Some were fighting to preserve their political power while others were out to gain political power. John Bhasikoro and his ilk became only pawns in a game they never knew was being played.
But they are people who know there is game going on and they know the stakes. It is incumbent upon these to ensure that they strike the blow John Bhasikoro yearns to strike for the sake of his grandchildren. It doesn’t matter anymore whether the new constitution was people-driven, or principal-driven or even parliament-driven. But let’s think about John Bhasikoro’s grandchildren.
As the drafting of the constitution staggers towards a conclusion everyone involved is called upon to produce a document that will benefit grandchildren. It’s easy, guidelines and the international best practice is there for all to google! Below is what can be googled and copied:
A good constitution is one that works well. It should have the following features:
1. Well written:
It must be well defined and precise. It should not have ambiguities and obscurities of language, because this may lead to conflicting interpretations.
Such a constitution will depend for its interpretation on whims of judges. In this respect a carefully-drafted written constitution is more satisfactory than an unwritten one, as a written constitution is the result of careful thought.
An unwritten constitution, on the other hand, is indefinite and unprecise because of the vague character of the convention and the traditions, of which it is generally made.
A constitution should be sufficiently comprehensive, covering the whole field of government. powers of different organs of the government and various functionaries of the state must be clearly demarcated. A constitution that is detailed becomes a plaything in the hands of judiciary.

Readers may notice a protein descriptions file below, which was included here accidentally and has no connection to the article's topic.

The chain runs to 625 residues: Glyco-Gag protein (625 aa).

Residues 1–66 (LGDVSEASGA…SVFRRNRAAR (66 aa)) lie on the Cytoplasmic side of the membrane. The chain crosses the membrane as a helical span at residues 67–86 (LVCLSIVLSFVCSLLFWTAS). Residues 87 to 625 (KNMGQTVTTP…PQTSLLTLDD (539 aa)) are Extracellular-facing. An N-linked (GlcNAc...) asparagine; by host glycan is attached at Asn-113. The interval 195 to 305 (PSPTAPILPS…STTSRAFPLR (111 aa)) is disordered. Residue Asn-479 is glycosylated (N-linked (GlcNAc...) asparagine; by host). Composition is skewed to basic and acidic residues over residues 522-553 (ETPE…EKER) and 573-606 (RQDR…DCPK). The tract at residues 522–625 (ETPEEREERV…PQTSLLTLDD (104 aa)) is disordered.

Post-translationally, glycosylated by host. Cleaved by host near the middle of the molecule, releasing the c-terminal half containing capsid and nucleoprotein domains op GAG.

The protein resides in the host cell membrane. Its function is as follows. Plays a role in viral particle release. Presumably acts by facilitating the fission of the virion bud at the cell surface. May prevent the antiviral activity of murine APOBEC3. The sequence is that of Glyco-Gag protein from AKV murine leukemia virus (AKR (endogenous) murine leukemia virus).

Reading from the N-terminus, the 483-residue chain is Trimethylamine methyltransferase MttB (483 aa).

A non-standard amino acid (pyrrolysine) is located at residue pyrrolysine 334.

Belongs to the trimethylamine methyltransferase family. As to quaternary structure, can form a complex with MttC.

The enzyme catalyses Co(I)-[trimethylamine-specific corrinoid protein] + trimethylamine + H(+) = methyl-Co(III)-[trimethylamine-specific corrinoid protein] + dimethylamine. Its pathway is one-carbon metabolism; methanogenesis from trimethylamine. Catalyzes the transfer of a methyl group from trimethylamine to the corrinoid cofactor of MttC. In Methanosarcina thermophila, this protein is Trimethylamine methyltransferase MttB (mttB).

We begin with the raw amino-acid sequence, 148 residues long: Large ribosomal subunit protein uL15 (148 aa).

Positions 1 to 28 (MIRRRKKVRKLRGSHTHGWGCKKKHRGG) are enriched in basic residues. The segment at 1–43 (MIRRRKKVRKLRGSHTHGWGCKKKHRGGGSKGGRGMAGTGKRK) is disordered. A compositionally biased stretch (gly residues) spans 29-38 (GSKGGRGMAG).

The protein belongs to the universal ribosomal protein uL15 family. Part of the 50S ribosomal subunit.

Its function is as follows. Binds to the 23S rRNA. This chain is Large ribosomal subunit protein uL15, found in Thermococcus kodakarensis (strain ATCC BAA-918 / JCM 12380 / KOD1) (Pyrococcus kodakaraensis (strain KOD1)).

The US Constitution is an example of a very brief constitution. It is matter of common knowledge that this constitution is what the Supreme Court makes of it.
A good constitution should not omit the main fundamentals and at the same time does not enter into needless details, since a detailed constitution is also liable to give rise to constitutional disputes. Besides, a detailed constitution indicates a sort of distrust in the various organs of the government and hampers its natural growth.
3. Partly rigid and partly flexible:
A constitution should neither be very rigid nor very flexible. A rigid constitution does not possess the qualities of adaptability and adjustability.
With the changing needs of time, a flexible constitution is liable to be perverted. The best constitution is one which combines both elements of rigidity and flexibility. It must provide a method of change so that it may be changed and adopted without a revolution.
4. Provision for a Bill of Rights:
A constitution should provide for a bill of rights for the people. It has become a necessity in the modern democratic age. It should also make adequate provision for the protection of individual liberty by providing for appeal to the law courts.
Lastly, a good constitution should represent the needs of the time and should be suitable for social, political and economic needs of the people. “Legal sovereignty should coincide with political sovereignty.”
Everyone can google it too.